every day in support. That’s a forerunner of the modern talk radio that we’re
aware of.
Coughlin spoke of sympathy for the fascist governments of Hitler and Mussolini.
After Kristallnacht, or night of broken glass, which gets its name from the shards
of broken glass that littered the streets of Germany when the windows of Jewish-
owned stores, buildings and synagogues were smashed. It was in November 1938
and done by German civilians and Hitler Youth. Rioters destroyed 267
synagogues. Jewish homes, hospitals, and schools were ransacked as attackers
demolished buildings with sledgehammers. Thirty thousand Jewish men were
arrested and incarcerated in concentration camps.
What was the broadcast response of Father Coughlin? He said the Jews were only
persecuted after they had already persecuted Christians.
American voices welcoming fascism were not marginal radicals, but were
mainstream writers, presidents of major businesses, and editors of big
publications. In 1934 the nation’s oldest and largest group of American political
scientists spoke out against universal suffrage. They argued that abolishing
democracy would keep the ignorant and the uninformed from interfering in
public life.
Let’s define fascism. It’s a far-right authoritarian ultra-nationalist political
ideology. The movement has a dictatorial leader that centralizes power.
Militarism and forcible suppression of opposition are a tenet. Fascism rejects the
idea that violence is inherently bad. They advocate for the establishment of a
one-party state. They’re protectionists and economic interventionists. They
believe in racial purity or a master race. They demonize other people. Their leader
is the only one who can solve problems and all his political opponents are traitors.
Fascism is a form of politics with an obsessive preoccupation with community
decline, humiliation, and victimhood.
It’s hard for us to imagine it. The word fascist today is generally used casually as a
pejorative and an attack on political opponents. Christ is exactly opposite of
fascism. Clearly Christian nationalism is not Christianity. If you’re really a
Christian, you’re less susceptible to Christian nationalism. Please don’t take away
from what I am saying that Jesus supported democracy. I’m not saying that. But
he surely did not support the ideology of Fascism.

Repeating the reading from Jeremiah from earlier: “Woe to the shepherds who
destroy and scatter the sheep of my pasture.” The leaders of Christian Nationalist
movements are certainly leading people away from Christ and repelling potential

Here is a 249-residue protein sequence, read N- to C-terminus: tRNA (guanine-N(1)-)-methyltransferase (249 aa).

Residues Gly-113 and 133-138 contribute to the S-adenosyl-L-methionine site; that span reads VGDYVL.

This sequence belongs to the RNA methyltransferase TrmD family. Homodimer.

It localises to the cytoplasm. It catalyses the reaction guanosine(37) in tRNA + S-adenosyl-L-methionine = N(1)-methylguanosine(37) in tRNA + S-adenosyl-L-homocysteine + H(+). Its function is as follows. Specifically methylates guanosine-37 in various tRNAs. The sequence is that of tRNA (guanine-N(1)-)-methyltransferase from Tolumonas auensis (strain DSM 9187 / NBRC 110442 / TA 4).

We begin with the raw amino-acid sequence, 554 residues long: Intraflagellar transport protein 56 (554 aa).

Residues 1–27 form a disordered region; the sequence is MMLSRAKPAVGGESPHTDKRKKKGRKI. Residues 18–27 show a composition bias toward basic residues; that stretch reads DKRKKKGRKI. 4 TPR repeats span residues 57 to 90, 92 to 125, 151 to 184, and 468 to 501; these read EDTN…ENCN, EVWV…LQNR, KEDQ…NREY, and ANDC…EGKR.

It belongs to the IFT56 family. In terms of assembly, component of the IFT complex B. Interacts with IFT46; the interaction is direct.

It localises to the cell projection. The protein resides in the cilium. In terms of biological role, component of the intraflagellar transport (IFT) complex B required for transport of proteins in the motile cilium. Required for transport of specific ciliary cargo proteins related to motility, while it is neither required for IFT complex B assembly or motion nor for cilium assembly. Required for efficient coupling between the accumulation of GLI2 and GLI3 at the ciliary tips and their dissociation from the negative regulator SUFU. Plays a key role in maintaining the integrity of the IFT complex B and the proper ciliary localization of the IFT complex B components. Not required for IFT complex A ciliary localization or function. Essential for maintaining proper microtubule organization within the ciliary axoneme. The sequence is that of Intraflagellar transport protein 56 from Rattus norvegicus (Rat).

Christians. They use fear and conspiracy theories to take advantage of people
who are ignorant of the truth. God will deal with them. Certainly not with the
immediacy that we would prefer.
The hardest societal question right now is will we let Christian Nationals take over
the good news as told by Jesus and the apostles and Augustine? The gospels that
were shared by C.S. Lewis and Harriet Tubman, and Thomas Cranmer, and
Dorothy Day. Will these evil doers co-opt the Jesus movement?
If you want to learn what the Kingdom of God looks like, ask a 5-year-old.
Believing in the Kingdom of God is to believe that there is a possibility to redeem
the ways we hurt one another to redeem the ways we wound those we love the
most. Treating others as different is not worthy of the Kingdom. This is the power
of Christ the King. Jeremiah again, “I will raise up shepherds over them who will
shepherd them, and they shall not fear any longer, or be dismayed.”
We live in the poverty belt, where the Bible has been used as a tool of domination
and division. Christian theology has been politicized and people believe that
poverty is a consequence of sin and a moral failure. Such is Christian nationalism.
Incidents of hate crime have exploded.
Mother Cathy says we are unlikely to reach those who have their whole identities
rooted in this ideology. We should choose to focus our efforts on the
accommodators. This is the group that’s less sure when it comes to the core
beliefs of Christian Nationalism and is open to movement away from the
extremes. This means we will engage less with the most notorious Christian
nationalists and choose instead to seek out those who are less strident. It’s likely
that some of these men and women are in our neighborhood and in our town.
Maybe we can start this Thanksgiving. It won’t be one conversation. The truth of
the Gospel is love. It’s how we truly celebrate the Feast of Christ the King.